The World Health Organization recently called stress “the health epidemic of the twenty-first century.” That's pretty big news!
Everyone experiences some amount type of work-related stress. Occasional job stress poses little harm and can even be effective in increasing productivity. However, prolonged stress can be detrimental to both your professional and personal life.
Common symptoms of prolonged workplace stress include low morale, boredom, anxiety, and anger. Stress can even manifest as physical health problems ranging from headaches and stomach aches to heart problems.
So we all experience stress. But what makes a difference is how we choose to manage stress. Managing stress is crucial to improving your job performance, staying safe while working, and taking care of your physical and mental health.
We've got some tips lined up for you below. Put these into action and watch stress levels go down, and reduce the risk of stress-related illnesses.
At the start of each day or week, create a to-do list. Then, rank the tasks according to how soon you have to finish them. You might want to consider finishing your most challenging tasks first so that they are done sooner, and you will no longer have to worry about them.
Using your to-do list, create a schedule for when you will do each task and how much time it will take to complete each of these tasks. Remember to have realistic expectations for how long you think it will take to complete certain tasks. Having unrealistic expectations will make you feel like you are not accomplishing enough and will increase your stress.
If you do not know how long a task will take, overestimate the amount of time you think it will take. Also, time how long it takes you, so you know for the future.
Furthermore, make sure you finish each task on your to-do list before starting another. This will allow you to focus all your energy on one project at a time and you will not feel distracted by your other work.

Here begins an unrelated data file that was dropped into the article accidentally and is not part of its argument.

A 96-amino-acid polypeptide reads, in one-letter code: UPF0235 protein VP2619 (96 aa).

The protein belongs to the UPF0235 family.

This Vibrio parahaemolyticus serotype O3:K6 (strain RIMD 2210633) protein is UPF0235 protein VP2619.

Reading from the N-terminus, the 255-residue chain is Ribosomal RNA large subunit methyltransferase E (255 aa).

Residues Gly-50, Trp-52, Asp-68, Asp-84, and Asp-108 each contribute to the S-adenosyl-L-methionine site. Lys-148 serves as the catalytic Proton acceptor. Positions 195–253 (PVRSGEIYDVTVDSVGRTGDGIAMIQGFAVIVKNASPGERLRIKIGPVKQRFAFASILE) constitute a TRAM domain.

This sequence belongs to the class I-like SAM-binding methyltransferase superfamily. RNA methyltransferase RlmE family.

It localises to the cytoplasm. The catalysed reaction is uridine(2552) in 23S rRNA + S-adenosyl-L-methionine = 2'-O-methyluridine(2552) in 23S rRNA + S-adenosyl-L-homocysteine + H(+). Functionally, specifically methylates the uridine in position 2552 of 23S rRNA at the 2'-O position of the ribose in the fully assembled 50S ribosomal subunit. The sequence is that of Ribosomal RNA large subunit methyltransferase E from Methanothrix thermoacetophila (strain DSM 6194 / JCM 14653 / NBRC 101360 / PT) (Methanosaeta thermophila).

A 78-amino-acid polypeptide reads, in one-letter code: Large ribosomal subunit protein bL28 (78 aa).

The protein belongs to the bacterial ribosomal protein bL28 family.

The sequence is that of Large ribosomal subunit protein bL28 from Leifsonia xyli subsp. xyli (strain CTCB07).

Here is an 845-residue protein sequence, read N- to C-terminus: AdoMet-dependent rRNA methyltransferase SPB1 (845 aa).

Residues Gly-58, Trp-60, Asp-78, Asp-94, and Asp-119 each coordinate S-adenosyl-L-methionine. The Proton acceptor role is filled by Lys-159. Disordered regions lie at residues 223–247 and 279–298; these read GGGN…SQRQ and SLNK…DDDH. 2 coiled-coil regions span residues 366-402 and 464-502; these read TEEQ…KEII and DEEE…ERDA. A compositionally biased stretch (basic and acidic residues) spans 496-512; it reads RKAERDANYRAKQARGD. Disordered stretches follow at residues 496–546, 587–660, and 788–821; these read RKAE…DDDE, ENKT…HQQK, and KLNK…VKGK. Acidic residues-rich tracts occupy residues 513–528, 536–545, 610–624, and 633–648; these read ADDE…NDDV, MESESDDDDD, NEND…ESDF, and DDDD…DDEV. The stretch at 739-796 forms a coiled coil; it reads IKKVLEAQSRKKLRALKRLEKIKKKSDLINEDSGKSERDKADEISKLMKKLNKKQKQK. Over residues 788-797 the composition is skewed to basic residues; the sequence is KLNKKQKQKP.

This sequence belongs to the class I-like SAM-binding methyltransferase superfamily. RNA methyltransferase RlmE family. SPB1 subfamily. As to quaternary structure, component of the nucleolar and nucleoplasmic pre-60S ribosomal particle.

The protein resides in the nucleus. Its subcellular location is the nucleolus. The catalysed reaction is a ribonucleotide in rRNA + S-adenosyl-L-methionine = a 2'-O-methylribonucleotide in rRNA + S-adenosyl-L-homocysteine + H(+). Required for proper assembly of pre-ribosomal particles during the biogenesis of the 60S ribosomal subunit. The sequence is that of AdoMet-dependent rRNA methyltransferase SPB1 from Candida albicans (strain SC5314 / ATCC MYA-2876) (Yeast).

Having a strong support system of people who care about you can help you feel less stressed.
Just telling someone about your stress and having them empathize with you can greatly reduce your stress. Talking to a coworker can especially help because they might offer to assist you on your assignment. They might also be able to give you some tips on how to deal with your specific situation that you would not have thought of on your own.
If you do not feel comfortable talking to your coworkers or friends about your stress, writing a journal is a great option. Write about the things that are stressing you. If writing paragraphs comes easy to you, do that. Otherwise, just write bullet points. After you have written all the things causing you stress, try to write down some solutions to your stress.
When you are stressed, it is easy to neglect exercising and eating healthy. However, taking care of your health makes you more resilient to stress. Start with small changes in your life such as exercising for fifteen minutes each day and then build up to thirty minutes a day. Instead of eating a snack that has a lot of sugar or refined carbs, swap that snack for something with omega-3 fatty acids to improve your mood. Foods high in omega-3 fatty acids include walnuts and fish.
While it might seem obvious, we often place too much pressure on ourselves and forget that breaks are necessary to be productive. Sometimes you just need to get away from your work for a few minutes to reduce your stress and come back with a fresh mind. Try walking around your building or even listening to some music.
If you don’t have time to get away from your workplace and take a break, sit back in your chair, relax your shoulders, and breathe for a few minutes. Slowly inhale deeply through your nose and exhale out your mouth.
While doing this breathing exercise, remember that it is going to be okay. You have overcome struggles before, and you can do it now. When you finish your breathing exercise, only focus on the task you are currently doing and try to not worry about anything else.
When dealing with stress remember you are not alone. Nearly half of all workers report moderate to severe job stress, and everyone deals with some amount of stress at work. Remember, there is no use in worrying about tasks you cannot do right now and things you cannot control.
The Stress Management eLearning course is a good place to learn more about managing stress. We've included a small sample video below.
While you're here, feel free to download the free guide below. And don't hesitate to reach out to us for more information and workplace safety and health elearning courses, LMSs for safety training management, custom safety training, and other safety training compliance solutions.
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